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In these monthly updates, I share our family’s real budget and real spending so that you can follow our journey toward reaching our financial goals. This October 2021 budget review is my first monthly update, but I plan to continue them regularly. I’m hoping they’ll also serve as great motivation for myself to keep working toward our goals.

 

Background

 

October 2021 was actually a strange month. For those who don’t know us, we are a multicultural family living in South Korea. I’m American, and I run a private tutoring business back in the US. My income is in US dollars.

My husband, meanwhile, is Korean and in October was finishing up studying for a real estate license exam in Korea. October was cram time, and so we decided that it would be better for him to rent a room at a local goshiwon, which is basically a cheap furnished studio apartment with a bed and a desk, designed for people who are hardcore studying. He was able to study there without interruption, which really helped. The rent for the goshiwon came out of our September budget and was paid for through a quarterly bonus I paid myself from my tutoring business.

(Update: He took the test on the 30th, and yay! He passed!

Update #2: We later found out he passed in the top 10%, which earned him a congratulatory scholarship, in the form of a partial refund, on the prep course he took. Yay!)

In September, meanwhile, the Korean government had given us 750,000 won in gift cards that could be used at local, non-chain businesses as part of a Covid stimulus. We had given part of that money to my mother-in-law, but we used the rest to counteract some of the increased spending that came from my husband eating out once a day.

So with that in mind, here’s what happened with our finances this month.

 

Business Finances

 

I use the Profit First system for my business. So on the 10th and the 25th of each month, I take all the revenue I have received for my business and I divvy it up into separate bank accounts set aside for different purposes according to the percentages that work best for my business. My goal recently has been to add a cushion to my Owner’s Compensation bank account, so I currently am sending 76% of all my revenue to that bank account.

2021 Oct Profit First
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I projected having $6000 hit my bank account this month, but I was late in getting some invoices out at the end of October, so I didn’t reach my goal. I actually received $4865. It just means that November will likely be larger. One of the great things about Profit First is that these inconsistencies between months are evened out. My salary remains $3500/month regardless. $3697 (76% of my revenue) went into my owner’s comp account, so I still did accomplish my goal of building up a cushion there. Just not as much of a cushion as I wanted.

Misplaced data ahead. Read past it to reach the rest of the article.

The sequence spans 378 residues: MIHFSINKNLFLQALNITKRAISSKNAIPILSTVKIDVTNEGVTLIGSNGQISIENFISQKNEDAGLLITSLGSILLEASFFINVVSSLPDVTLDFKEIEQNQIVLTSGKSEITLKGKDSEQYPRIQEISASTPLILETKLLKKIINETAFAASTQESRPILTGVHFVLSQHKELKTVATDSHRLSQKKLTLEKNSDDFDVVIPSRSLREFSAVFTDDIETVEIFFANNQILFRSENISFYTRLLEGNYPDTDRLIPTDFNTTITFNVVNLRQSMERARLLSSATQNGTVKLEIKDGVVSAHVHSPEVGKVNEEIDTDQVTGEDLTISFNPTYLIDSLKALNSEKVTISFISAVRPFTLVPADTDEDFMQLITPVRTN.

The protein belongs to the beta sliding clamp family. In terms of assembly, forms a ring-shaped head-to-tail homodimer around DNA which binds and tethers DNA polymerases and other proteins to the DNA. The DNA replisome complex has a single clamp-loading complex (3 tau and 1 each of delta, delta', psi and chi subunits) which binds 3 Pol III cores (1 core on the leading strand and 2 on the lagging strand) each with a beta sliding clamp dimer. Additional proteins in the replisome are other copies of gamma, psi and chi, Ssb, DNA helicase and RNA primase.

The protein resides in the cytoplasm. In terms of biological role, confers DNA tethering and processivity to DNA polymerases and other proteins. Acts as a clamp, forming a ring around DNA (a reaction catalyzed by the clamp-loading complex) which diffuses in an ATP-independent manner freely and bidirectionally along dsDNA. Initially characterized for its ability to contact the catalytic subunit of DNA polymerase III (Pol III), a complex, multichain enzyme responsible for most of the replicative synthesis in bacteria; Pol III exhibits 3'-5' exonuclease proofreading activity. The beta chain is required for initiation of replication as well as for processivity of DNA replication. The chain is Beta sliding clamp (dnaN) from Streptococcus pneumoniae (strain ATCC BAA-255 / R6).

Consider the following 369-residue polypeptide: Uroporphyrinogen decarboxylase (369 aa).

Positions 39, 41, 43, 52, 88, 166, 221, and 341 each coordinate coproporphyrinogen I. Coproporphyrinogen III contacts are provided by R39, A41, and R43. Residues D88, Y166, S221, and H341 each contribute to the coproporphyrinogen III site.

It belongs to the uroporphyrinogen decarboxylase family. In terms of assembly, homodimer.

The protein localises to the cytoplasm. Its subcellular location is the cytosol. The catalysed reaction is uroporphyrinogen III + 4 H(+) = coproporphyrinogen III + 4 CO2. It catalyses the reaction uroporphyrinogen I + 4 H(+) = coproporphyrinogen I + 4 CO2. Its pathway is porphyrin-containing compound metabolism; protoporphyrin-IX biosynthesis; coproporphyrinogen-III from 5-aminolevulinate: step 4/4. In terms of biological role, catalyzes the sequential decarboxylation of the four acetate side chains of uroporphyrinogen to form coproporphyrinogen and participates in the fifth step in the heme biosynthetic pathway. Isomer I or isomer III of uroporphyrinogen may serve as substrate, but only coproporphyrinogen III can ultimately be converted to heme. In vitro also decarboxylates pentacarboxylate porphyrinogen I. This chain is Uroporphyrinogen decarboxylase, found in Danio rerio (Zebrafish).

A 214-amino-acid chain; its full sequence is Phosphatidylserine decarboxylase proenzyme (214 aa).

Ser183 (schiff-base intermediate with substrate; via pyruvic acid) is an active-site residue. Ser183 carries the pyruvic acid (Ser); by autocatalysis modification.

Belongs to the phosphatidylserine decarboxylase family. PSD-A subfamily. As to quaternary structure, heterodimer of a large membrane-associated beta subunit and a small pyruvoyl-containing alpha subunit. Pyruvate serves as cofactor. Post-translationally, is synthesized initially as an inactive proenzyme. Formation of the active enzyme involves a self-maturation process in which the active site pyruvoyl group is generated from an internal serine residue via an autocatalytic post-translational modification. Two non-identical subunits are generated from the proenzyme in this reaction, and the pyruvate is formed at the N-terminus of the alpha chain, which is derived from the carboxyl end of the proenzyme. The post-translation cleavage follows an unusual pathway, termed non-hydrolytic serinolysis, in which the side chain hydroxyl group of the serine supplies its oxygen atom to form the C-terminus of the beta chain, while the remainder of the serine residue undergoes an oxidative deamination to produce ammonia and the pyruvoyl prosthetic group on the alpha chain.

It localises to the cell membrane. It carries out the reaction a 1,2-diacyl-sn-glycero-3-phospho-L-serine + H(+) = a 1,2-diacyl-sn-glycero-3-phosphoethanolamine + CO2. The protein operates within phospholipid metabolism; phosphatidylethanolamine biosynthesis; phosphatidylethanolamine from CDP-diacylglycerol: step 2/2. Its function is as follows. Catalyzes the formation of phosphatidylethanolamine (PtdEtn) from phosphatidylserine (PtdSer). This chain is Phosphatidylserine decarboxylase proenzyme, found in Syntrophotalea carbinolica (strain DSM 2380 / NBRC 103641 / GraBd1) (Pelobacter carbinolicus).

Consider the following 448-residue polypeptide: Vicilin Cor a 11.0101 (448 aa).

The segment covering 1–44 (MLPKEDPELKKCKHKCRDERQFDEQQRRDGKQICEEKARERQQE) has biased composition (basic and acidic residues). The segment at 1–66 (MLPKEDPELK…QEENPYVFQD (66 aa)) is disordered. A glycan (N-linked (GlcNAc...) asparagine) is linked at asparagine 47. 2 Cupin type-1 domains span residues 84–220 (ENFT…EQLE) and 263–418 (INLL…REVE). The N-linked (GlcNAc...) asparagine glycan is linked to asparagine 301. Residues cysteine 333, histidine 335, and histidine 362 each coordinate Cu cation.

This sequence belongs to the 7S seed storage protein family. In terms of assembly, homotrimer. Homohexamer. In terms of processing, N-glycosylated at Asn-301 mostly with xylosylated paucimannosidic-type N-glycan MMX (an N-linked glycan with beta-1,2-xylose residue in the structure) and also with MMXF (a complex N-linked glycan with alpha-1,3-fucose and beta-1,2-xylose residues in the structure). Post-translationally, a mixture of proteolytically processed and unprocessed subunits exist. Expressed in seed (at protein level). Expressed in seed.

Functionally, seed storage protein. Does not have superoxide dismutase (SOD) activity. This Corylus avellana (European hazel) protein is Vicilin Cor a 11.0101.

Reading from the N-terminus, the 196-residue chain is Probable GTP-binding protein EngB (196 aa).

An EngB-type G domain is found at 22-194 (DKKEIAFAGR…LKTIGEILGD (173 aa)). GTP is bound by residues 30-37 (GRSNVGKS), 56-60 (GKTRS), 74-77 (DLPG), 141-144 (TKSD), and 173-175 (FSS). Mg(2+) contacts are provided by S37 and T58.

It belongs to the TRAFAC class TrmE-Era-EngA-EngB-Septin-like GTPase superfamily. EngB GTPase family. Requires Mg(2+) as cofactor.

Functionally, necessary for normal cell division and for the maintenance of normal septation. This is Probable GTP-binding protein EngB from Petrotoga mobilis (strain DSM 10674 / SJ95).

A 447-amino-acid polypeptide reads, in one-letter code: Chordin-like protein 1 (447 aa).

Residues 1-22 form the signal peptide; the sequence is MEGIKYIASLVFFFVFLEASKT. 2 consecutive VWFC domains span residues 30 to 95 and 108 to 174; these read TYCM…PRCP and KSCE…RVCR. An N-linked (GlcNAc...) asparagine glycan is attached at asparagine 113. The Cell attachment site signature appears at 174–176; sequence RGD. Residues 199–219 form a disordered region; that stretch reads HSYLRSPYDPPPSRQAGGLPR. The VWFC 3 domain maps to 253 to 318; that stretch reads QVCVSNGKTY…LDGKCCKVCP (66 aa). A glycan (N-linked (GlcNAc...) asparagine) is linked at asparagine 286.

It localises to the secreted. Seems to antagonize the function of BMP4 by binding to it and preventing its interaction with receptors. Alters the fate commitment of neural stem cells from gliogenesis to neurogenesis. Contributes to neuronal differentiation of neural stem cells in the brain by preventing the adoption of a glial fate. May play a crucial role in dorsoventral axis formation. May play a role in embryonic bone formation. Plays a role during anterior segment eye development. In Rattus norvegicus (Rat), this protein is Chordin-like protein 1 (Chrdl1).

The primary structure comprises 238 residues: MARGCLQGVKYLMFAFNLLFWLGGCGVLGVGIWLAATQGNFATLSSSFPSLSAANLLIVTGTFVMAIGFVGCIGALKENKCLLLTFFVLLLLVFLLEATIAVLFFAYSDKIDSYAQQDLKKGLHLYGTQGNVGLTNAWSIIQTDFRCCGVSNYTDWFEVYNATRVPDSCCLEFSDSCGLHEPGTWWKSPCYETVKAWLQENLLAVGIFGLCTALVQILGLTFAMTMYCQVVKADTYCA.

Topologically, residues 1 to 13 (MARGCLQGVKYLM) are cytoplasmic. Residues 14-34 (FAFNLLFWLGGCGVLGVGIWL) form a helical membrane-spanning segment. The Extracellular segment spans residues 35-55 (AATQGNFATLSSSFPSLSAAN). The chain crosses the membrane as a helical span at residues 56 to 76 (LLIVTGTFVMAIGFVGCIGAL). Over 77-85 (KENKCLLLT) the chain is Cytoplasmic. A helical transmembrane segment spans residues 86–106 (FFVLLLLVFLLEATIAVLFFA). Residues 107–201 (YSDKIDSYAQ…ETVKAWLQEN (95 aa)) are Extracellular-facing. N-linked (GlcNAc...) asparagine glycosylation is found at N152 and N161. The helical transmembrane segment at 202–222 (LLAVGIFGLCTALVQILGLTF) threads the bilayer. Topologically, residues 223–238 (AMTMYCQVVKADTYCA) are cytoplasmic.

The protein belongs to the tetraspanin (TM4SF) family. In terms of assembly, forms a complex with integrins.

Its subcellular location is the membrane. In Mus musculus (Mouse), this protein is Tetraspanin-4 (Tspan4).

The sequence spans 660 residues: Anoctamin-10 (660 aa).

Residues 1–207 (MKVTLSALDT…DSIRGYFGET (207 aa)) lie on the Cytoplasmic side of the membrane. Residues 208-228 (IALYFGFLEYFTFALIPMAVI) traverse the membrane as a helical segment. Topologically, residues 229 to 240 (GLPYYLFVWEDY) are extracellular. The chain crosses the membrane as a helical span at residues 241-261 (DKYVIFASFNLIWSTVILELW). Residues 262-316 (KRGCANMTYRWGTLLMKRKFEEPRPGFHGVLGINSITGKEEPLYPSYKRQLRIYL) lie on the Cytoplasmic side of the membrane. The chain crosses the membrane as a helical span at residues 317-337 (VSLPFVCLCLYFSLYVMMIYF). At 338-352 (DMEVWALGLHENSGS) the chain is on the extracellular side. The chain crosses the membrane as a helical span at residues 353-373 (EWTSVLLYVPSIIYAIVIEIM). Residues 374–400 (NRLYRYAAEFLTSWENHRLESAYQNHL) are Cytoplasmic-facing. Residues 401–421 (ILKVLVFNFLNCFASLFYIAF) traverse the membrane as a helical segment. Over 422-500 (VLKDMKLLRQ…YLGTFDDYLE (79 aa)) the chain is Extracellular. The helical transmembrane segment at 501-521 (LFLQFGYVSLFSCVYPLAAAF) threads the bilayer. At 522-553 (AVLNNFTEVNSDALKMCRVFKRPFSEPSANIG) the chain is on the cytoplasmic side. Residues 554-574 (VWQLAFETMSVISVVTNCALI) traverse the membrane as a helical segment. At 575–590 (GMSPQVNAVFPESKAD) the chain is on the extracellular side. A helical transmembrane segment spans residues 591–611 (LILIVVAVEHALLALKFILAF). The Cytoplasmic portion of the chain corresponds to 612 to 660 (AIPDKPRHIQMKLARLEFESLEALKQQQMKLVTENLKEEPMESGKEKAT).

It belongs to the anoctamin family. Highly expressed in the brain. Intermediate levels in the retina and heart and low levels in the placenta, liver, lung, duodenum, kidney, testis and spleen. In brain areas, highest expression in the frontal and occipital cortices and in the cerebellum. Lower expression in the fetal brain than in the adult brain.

• Business Revenue: $4865
  • Profit: $97
  • Owner’s Comp: $3697 (of which a portion was paid out as my salary)
  • Taxes: $730 set aside for federal income taxes
  • Operating Expenses: $292
  • Professional Development: $49 (back burner for now)

 

Household Income

 

In the breakdown below, I’ve blocked out my husband and my individual incomes for privacy, but our total income for the month of October was about $4016. Like usual in the second half of 2021, our income included $300 in child tax credit from the US government for our toddler and 250,000 won (about $213) child benefit from the Korean government.

2021 Oct Income
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Major Financial Goals

 

My philosophy here is to commit ahead of time to the minimum amount I want to save toward our financial goals. Then we revisit those amounts at the end of the month and contribute any surplus amounts towards whichever goals are highest priority.

2021 Oct Major Financial Goals
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Because we did so well with our spending, we were able to save even more than anticipated in our vacation fund, which is top priority at the moment. Here’s how our contributions broke down.

  • Retirement savings: $700 into my Solo 401k